City of Powell River endorses free youth busing campaign

#AllOnBoard advocates for affordable and accessible transit

Free bus fare for youth continued as a topic of conversation with City of Powell River councillors, who were urged to join a campaign sponsored by the BC Poverty Reduction Coalition.

At the committee of the whole meeting on Tuesday, December 3, councillor CaroleAnn Leishman said she would like the city to endorse the #AllOnBoard campaign. She said four members of the city’s youth council, along with herself and councillor Rob Southcott, and members of Students for Change and the Brooks Secondary School environment club met with School District 47 trustees regarding busing.

Leishman said a letter had been received from the school district indicating it supports the campaign.

“We thank them profusely for joining onto this campaign, which is basically a campaign through the BC Poverty Reduction Coalition advocating for free transit for youth,” said Leishman. “It’s a good campaign.”

The school district letter states that the campaign is aimed at providing free bus fare in Powell River to children up to the age of 18 and for the cost of monthly passes to be on a sliding scale based on family income.

“Our board is taking the lead from our youth who have brought this issue to our attention,” the letter stated. “It is our hope that the city can endorse this campaign and work with other levels of governments and the transit authorities to make this a reality in Powell River.”

Mayor Dave Formosa said this is an extension of what the city has been doing regarding busing for young people. His said his question is: “When it comes down to it and the costs come in, is the city sharing costs with the school district?” He said he’d be happy to vote in favour of splitting the cost with the school district and if they decide not to, the city can look at it again.

“The question needs to be asked of them,” he added.

Councillor Maggie Hathaway said she also wondered if costs would be shared. She said she agrees with the program but costs needed to be looked at to determine if the city can afford it.

Councillor George Doubt said the letter was indicating the school district was asking the city to let them know how the city would like them to participate in the program. He said he thinks the city should reply and thank the school district for its interest.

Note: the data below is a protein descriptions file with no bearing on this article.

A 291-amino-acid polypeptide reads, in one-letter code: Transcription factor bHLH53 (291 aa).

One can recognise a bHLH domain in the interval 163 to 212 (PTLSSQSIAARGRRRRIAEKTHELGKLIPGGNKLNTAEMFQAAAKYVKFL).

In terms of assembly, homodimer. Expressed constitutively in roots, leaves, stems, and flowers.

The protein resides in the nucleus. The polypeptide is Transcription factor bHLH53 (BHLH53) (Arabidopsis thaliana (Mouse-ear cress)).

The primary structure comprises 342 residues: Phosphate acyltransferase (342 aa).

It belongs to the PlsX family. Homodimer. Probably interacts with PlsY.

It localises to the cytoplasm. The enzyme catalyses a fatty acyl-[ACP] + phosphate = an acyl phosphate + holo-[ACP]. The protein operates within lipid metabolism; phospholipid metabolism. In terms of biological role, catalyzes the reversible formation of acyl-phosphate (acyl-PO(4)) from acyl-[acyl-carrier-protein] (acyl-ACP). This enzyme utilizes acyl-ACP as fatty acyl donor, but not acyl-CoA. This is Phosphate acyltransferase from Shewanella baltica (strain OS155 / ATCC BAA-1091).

“I know the youth council has talked to them about free bus passes,” said Doubt. He added that qathet Regional District has a committee looking at transportation and the letter could also be referred to that committee as well so they can discuss it.

Doubt said that hopefully the #AllOnBoard campaign has some funding so the school district can access that to offset the cost of free bus passes for students.

“There’s more work to do but I encourage them to participate in the funding and the organization of the whole thing,” added Doubt.

Councillor Jim Palm said hopefully, the school district would apply to the BC Poverty Reduction Coalition and take a lead on spearheading the initiative with a letter of support from the city.

Leishman said the #AllOnBoard campaign is an advocacy piece and there is no funding from it.

“It’s the BC Poverty Reduction Coalition basically advocating for BC Transit and the province to move towards this,” said Leishman. “Us signing onto this is really just an advocacy piece and showing our joint advocacy with this school district.”

Formosa said perhaps the committee could give unanimous consent to send a letter of support as requested by the school district.

“We’ll continue trying to help those students locally as we have in the past,” said Formosa. “In the past we have borne the cost and we did it happily, helping students in need, but in the meantime, we can carry on and ask if the school district would like to join us. I’d be happy to sign this on behalf of everyone. I support helping students get to school without more burdens.”

The committee gave assent to send a letter of support.

 
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